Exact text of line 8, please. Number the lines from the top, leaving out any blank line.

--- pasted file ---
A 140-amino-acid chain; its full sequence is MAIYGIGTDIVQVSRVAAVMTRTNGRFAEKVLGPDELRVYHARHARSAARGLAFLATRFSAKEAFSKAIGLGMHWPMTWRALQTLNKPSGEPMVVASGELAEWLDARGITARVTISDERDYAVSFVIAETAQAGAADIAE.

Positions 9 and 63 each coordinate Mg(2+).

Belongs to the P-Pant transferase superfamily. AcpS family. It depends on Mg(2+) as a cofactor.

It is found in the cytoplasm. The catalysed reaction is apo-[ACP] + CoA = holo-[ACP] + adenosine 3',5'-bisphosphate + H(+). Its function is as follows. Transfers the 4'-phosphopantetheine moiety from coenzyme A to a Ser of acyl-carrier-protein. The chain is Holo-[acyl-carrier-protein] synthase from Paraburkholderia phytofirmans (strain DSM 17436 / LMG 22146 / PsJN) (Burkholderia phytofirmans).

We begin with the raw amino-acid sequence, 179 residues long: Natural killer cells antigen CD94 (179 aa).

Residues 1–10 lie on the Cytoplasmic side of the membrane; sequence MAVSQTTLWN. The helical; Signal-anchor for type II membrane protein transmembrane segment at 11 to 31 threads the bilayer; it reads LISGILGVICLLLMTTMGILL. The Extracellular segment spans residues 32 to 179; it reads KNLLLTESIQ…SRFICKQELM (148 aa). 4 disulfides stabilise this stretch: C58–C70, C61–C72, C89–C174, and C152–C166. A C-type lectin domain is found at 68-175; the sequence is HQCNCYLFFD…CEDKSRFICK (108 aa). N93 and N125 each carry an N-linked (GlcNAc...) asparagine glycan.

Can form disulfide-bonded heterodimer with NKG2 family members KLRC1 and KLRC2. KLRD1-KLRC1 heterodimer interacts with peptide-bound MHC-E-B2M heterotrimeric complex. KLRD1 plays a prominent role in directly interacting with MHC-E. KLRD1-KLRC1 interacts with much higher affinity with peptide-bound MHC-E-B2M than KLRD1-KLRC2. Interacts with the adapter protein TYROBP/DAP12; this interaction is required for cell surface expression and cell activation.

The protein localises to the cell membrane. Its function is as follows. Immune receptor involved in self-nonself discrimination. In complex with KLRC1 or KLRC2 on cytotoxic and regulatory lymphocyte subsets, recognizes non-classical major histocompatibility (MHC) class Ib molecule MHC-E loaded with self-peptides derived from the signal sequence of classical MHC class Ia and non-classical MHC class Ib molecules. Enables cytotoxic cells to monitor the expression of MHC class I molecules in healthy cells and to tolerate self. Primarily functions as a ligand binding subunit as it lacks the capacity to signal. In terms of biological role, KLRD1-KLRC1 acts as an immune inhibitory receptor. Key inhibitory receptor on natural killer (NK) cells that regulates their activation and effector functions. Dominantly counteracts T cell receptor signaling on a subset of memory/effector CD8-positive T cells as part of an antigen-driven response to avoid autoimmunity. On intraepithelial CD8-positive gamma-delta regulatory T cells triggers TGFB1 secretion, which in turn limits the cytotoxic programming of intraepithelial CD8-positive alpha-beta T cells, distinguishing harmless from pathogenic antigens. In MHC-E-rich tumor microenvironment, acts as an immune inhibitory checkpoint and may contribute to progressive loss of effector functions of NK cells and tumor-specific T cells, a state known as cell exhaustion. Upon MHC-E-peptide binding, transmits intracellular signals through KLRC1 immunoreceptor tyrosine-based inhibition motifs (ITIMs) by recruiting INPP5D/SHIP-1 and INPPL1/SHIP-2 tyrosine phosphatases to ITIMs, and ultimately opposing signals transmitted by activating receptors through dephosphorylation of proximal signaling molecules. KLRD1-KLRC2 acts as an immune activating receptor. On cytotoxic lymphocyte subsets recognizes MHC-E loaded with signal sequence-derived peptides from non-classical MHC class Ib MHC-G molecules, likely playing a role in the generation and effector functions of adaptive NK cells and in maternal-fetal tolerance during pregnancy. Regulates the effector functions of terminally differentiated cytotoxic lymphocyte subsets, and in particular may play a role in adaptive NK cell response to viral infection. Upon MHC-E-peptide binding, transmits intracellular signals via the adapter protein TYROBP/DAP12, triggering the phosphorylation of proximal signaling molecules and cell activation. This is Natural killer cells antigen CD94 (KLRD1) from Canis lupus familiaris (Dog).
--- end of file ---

The protein localises to the cell membrane. Its function is as follows. Immune receptor involved in self-nonself discrimination. In complex with KLRC1 or KLRC2 on cytotoxic and regulatory lymphocyte subsets, recognizes non-classical major histocompatibility (MHC) class Ib molecule MHC-E loaded with self-peptides derived from the signal sequence of classical MHC class Ia and non-classical MHC class Ib molecules. Enables cytotoxic cells to monitor the expression of MHC class I molecules in healthy cells and to tolerate self. Primarily functions as a ligand binding subunit as it lacks the capacity to signal. In terms of biological role, KLRD1-KLRC1 acts as an immune inhibitory receptor. Key inhibitory receptor on natural killer (NK) cells that regulates their activation and effector functions. Dominantly counteracts T cell receptor signaling on a subset of memory/effector CD8-positive T cells as part of an antigen-driven response to avoid autoimmunity. On intraepithelial CD8-positive gamma-delta regulatory T cells triggers TGFB1 secretion, which in turn limits the cytotoxic programming of intraepithelial CD8-positive alpha-beta T cells, distinguishing harmless from pathogenic antigens. In MHC-E-rich tumor microenvironment, acts as an immune inhibitory checkpoint and may contribute to progressive loss of effector functions of NK cells and tumor-specific T cells, a state known as cell exhaustion. Upon MHC-E-peptide binding, transmits intracellular signals through KLRC1 immunoreceptor tyrosine-based inhibition motifs (ITIMs) by recruiting INPP5D/SHIP-1 and INPPL1/SHIP-2 tyrosine phosphatases to ITIMs, and ultimately opposing signals transmitted by activating receptors through dephosphorylation of proximal signaling molecules. KLRD1-KLRC2 acts as an immune activating receptor. On cytotoxic lymphocyte subsets recognizes MHC-E loaded with signal sequence-derived peptides from non-classical MHC class Ib MHC-G molecules, likely playing a role in the generation and effector functions of adaptive NK cells and in maternal-fetal tolerance during pregnancy. Regulates the effector functions of terminally differentiated cytotoxic lymphocyte subsets, and in particular may play a role in adaptive NK cell response to viral infection. Upon MHC-E-peptide binding, transmits intracellular signals via the adapter protein TYROBP/DAP12, triggering the phosphorylation of proximal signaling molecules and cell activation. This is Natural killer cells antigen CD94 (KLRD1) from Canis lupus familiaris (Dog).